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A week ago Pope Francis announced that Blessed Charles would soon be named Saint Charles de Foucauld (Charles de Foucauld was declared “blessed” in 2005 by Pope Benedict XVI). Charles’ pathway through his life was an exciting journey! Over the next day or two we’ll explore his life as it passed through a desert of faith to a lively faith in a desert.

A CHRISTIAN HOME (1858 to 1873)

Charles was born in Strasbourg, France. His mother, father and paternal grandmother all died in 1864. The grandfather took the two children, Charles (6 yrs) and Marie (3 yrs) into his home.

He wrote - “Son of a holy mother, I learned from her to know you, to love you and to pray to you. Was not my first memory the prayer she made me recite morning and evening: ‘My God, bless father, mother, grandfather, grandmother, grandmother Foucauld and my little sister’?” ……“

I always admired the great intelligence of my grandfather whose infinite tenderness enveloped my childhood and youth with an atmosphere of love, whose warmth I still can feel.”

GODLESS YOUTH (1874 to 1876)

Charles was intelligent and studies were not difficult for him. He loved books, and read anything he could lay his hands on. Little by little Charles distanced himself from his faith.

He continued to respect the Catholic

religion but he no longer believed.

“If I worked a little in Nancy it was because I was allowed to mix in with my studies a host of readings that gave me a taste for studying but which did me the harm that you know…” “I remained twelve years without denying or believing anything, despairing of the truth and not even believing in God. There was no convincing proof.” “At 17 I was totally selfish, full of vanity and irreverence, engulfed by a desire for what is evil. I was running wild.” “I was in the dark. I no longer saw either God or men: There was only me.”… “I sleep long. I eat a lot. I think little.”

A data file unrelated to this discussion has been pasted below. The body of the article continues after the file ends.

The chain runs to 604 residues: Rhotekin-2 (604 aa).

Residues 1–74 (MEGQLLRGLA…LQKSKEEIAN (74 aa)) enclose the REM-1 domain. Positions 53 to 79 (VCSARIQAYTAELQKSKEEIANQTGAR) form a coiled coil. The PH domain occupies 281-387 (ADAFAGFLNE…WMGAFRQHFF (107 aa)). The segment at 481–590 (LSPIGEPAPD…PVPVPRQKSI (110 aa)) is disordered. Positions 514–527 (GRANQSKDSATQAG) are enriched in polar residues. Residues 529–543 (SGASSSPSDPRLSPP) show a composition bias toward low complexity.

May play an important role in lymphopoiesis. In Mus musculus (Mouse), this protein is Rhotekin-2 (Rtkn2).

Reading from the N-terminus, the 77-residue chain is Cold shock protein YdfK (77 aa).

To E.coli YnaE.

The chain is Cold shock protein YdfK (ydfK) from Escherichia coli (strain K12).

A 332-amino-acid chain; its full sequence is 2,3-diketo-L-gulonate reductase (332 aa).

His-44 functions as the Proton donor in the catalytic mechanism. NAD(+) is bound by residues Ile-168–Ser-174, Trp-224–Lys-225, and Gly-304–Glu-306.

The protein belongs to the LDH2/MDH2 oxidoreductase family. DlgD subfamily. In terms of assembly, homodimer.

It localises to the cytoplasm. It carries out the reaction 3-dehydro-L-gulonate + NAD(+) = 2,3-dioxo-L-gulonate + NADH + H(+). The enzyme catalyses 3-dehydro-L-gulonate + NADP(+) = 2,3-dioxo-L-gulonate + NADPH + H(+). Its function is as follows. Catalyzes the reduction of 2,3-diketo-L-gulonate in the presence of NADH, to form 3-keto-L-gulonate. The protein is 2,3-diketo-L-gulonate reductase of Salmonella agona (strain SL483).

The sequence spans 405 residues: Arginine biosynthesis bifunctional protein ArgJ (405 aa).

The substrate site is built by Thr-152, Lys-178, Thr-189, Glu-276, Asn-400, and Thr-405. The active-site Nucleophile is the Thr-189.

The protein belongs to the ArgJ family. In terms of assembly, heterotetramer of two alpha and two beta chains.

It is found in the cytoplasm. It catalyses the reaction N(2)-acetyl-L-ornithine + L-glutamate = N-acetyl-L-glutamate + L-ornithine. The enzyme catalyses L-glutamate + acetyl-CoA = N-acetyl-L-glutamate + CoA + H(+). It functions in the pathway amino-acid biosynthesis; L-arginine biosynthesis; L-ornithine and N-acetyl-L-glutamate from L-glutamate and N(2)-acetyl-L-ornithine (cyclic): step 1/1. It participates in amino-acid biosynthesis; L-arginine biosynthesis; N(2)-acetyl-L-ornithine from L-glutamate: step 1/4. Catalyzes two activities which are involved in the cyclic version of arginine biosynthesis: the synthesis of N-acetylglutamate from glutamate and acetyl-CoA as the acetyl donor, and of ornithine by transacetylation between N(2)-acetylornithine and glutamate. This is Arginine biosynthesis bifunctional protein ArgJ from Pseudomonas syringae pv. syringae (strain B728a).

MILITARY LIFE (1876 to 1882)

After two years of studies at Military College, Charles became an officer. His grandfather had just died and Charles inherited everything. He was 20 years old. For several years, Charles would seek his pleasure in food and parties. At that time he was called “Fats Foucauld”.

But in October 1880, Charles was sent to Algeria. He liked the country and the inhabitants interested him:

“The vegetation is superb: palm trees, laurel bushes, orange trees. It is a beautiful country! For my part, I was enthralled.

In the midst of them all there are Arabs in white burnouses or dressed in bright colours, with a crowd of camels, small donkeys and goats, which have the most picturesque effect.”

However Charles’ refusal to listen to his superiors in an affair involving a woman eventually cost him his employment.

Having only just returned to France, he learned that his regiment was being sent to Tunisia:

“An expedition of this kind is too rare a pleasure to let it slip by without trying to enjoy it. I was indeed sent back to Africa, as I had requested but not quite in the regiment that I had wanted. I was part of a column which manoeuvred on the high plateaux, to the South of Saïda. It was a lot of fun. I enjoyed camp life as much as I disliked garrison life. I hope that the column will last a long time. When it is finished, I will try to go somewhere else where there is action.”

In January 1882, the columns were disbanded and Charles was again back in the barracks.

“I hate garrison life…I much prefer to take advantage of being young in order to travel. At least in that way I will be able to learn something and not waste my time.”

On January 28 1882 he resigned from the army.

Grateful to L'Association Famille Spirituelle Charles de Foucauld


Father, I abandon myself into your hands;

do with me what you will. Whatever you may do, I thank you: I am ready for all, I accept all. Let only your will be done in me,

and in all your creatures. I wish no more than this, O Lord. Into your hands I commend my soul; I offer it to you with all the love of my heart, for I love you, Lord, and so need to give myself, to surrender myself into your hands, without reserve, and with boundless confidence, for you are my Father.

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